“At one point, I think I had nine cats,” Kammie Alford said Sunday, “And that’s too much in a small house.”
These days, Alford lives with a mere five indoor cats and four feral cats in her City Park West home. She admits that she’s exceeded the maximum number allowed in Denver before, but with the recent death of Aticus, Alford seems to be back at the legal limit.
Technically, violations occur when the number of household pets exceeds five cats. In practice, it’s hard to say exactly what constitutes a household pet, and violations are decided on a case-by-case basis, Denver Environmental Health spokeswoman Kerra Jones said.
“I never worry about having more than five because I own my own home, and I don’t let my cats outside,” Alford said.
It’s clear that Alford lives in a cat-friendly home — there’s the “Attack Cat” sign out front, the Hercamer’s Way sign with kitty paw prints, the figurines, the paintings — but there’s no smell.
“Even when I had seven cats, I had people walk into my house and say, ‘Your house doesn’t stink,'” Alford said. “I try to keep my house very clean. I think the cats — and me — deserve that. And their litter boxes are scooped every day, sometimes twice a day.”
The cats themselves are shy. Bug, Cleo, Samantha, Klondike and Sunny Bunny hide under the bed while there are visitors. Alford though, is not shy about her love for them:
“Oh my god, that will make me cry. They’re my life, my indoor cats, my outdoor cats, the squirrels. I feed the squirrels, I feed the birds, I feed the pigeons, I have magpies. They’re worth everything. I wouldn’t sell them for any kind of money. I don’t feel like I’ve given up anything really. And if I did, it was willingly, and I’d do it over and over again,” she said.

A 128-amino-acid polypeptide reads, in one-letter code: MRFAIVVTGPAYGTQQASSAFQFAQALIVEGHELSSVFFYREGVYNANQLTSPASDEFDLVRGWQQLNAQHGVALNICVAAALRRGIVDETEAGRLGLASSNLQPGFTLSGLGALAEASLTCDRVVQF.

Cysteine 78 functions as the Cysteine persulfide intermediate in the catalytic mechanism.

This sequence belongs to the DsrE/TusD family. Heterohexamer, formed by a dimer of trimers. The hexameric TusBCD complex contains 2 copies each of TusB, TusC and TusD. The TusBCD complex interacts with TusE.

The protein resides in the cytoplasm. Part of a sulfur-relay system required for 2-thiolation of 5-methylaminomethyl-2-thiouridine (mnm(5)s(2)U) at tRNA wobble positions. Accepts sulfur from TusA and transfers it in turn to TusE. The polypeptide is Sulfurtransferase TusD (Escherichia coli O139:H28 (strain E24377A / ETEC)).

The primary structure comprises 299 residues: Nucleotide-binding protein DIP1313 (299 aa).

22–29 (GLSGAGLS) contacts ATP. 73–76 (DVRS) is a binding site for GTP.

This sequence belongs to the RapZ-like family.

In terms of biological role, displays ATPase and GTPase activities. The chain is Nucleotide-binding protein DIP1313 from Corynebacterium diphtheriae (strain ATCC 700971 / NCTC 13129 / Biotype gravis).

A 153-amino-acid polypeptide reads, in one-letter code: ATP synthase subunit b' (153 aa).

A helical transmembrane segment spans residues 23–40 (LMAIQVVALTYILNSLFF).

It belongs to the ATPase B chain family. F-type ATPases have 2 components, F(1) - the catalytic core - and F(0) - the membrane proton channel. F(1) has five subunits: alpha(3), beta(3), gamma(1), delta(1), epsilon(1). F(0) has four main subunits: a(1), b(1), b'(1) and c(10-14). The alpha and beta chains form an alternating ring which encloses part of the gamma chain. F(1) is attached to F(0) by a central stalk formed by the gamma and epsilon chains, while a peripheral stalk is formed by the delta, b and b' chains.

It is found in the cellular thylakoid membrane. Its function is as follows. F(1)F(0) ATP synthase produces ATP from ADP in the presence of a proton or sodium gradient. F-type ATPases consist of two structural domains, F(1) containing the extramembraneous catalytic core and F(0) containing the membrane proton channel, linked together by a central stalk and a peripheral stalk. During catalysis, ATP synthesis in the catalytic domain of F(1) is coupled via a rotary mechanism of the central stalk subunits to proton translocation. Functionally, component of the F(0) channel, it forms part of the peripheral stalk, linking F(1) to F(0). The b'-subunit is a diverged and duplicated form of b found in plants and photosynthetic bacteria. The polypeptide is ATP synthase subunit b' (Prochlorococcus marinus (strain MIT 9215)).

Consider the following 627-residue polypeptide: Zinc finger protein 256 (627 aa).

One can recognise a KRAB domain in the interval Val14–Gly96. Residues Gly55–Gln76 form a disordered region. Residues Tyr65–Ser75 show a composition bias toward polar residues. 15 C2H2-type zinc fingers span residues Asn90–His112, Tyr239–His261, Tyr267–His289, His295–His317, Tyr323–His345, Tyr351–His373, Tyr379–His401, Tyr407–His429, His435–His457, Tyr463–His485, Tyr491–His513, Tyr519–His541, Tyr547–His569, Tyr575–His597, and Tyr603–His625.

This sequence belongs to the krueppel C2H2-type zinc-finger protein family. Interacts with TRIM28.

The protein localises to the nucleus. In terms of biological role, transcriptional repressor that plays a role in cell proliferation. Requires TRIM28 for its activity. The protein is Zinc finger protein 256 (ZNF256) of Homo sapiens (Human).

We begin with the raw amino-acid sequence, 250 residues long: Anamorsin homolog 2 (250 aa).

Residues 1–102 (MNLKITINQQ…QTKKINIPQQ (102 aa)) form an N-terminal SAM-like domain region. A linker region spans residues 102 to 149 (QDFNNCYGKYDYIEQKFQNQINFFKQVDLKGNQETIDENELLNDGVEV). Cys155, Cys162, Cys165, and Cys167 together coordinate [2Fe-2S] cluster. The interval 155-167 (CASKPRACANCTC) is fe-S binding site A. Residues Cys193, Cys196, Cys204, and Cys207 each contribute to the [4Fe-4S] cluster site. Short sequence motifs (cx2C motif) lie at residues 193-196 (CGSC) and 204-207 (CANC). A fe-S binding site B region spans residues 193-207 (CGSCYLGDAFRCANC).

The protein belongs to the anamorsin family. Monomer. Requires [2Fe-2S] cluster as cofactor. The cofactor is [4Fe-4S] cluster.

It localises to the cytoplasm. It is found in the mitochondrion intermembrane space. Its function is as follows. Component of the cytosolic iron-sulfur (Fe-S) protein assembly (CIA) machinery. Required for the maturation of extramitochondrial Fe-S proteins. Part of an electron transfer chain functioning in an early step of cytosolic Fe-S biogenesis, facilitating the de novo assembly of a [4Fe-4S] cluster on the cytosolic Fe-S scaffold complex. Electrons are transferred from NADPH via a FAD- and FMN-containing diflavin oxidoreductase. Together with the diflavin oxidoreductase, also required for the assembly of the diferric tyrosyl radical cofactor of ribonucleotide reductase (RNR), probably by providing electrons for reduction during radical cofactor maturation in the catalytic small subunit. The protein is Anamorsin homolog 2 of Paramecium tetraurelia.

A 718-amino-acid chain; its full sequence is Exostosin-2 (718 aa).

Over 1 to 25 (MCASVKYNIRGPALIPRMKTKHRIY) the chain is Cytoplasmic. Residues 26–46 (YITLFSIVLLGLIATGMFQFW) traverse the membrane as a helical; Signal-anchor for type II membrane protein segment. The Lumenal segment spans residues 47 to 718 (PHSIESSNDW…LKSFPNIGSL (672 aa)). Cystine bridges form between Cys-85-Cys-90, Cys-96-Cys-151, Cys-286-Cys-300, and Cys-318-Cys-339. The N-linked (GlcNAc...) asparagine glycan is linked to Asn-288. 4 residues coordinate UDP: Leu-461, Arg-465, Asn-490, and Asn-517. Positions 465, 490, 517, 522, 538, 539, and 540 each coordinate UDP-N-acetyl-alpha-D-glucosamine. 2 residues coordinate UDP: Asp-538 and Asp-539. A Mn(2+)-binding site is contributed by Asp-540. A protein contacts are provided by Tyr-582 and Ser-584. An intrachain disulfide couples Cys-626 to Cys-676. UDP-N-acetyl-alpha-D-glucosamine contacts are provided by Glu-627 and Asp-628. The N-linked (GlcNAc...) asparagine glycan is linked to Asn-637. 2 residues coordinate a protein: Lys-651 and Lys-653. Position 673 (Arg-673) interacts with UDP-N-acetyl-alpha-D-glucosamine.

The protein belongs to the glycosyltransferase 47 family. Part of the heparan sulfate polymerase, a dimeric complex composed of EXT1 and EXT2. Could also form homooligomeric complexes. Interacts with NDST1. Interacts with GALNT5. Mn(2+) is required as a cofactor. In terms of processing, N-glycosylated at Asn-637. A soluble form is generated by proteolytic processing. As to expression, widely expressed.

“I adore them,” Alford continued. “They enrich my life, they do funny things. I love them. I wish I had enough money to have a big old huge compound and have more rescues.”
It’s not all fun and cat photos though — Alford says that her lifestyle means that she hasn’t been entertaining much.
“Boo Radley and Aticus, they weren’t scared of anything or anybody,” she said. “So if I entertained, I used to have to have somebody guard the dining room table because they would jump up and be like, ‘Ooh, that looks tasty.'”
And as much as she loves animals, Alford knows that people don’t want to eat food that a cat has licked. But the five remaining indoor cats don’t come out much, so she hopes to start entertaining again soon.
Alford isn’t sure how much feeding the cats themselves costs, but she’s worked out a system:
“My dad was in the military. He retired, he’s gone now. So my mom buys wet cat food and litter for me at the commissary. It’s not as expensive as buying it at King Soopers or whatever, but she buys eight cases at a time. I buy dry food at Costco … and then Purina gives away cat food,” she said.
The feral cats get the giveaway food.
“I only have ferals because other people have let their cats outside and then they get lost or they move or they throw them out like trash or they’ve been born on the street,” she said.
Alford is proud of how she’s cared for the outdoor cats, something she learned about from a friend who later became a cat hoarder, keeping 55 cats in a small house. Alford isn’t worried about becoming a hoarder herself, though, because she says she knows when to say no.
Besides, for now, she’s not expecting any more cats in her life. And as for that limit?
“I think it’s appropriate for people who rent or live in an apartment building, to keep them from making things nasty or smelly. But if you own your own home, well, even then … I don’t know.”
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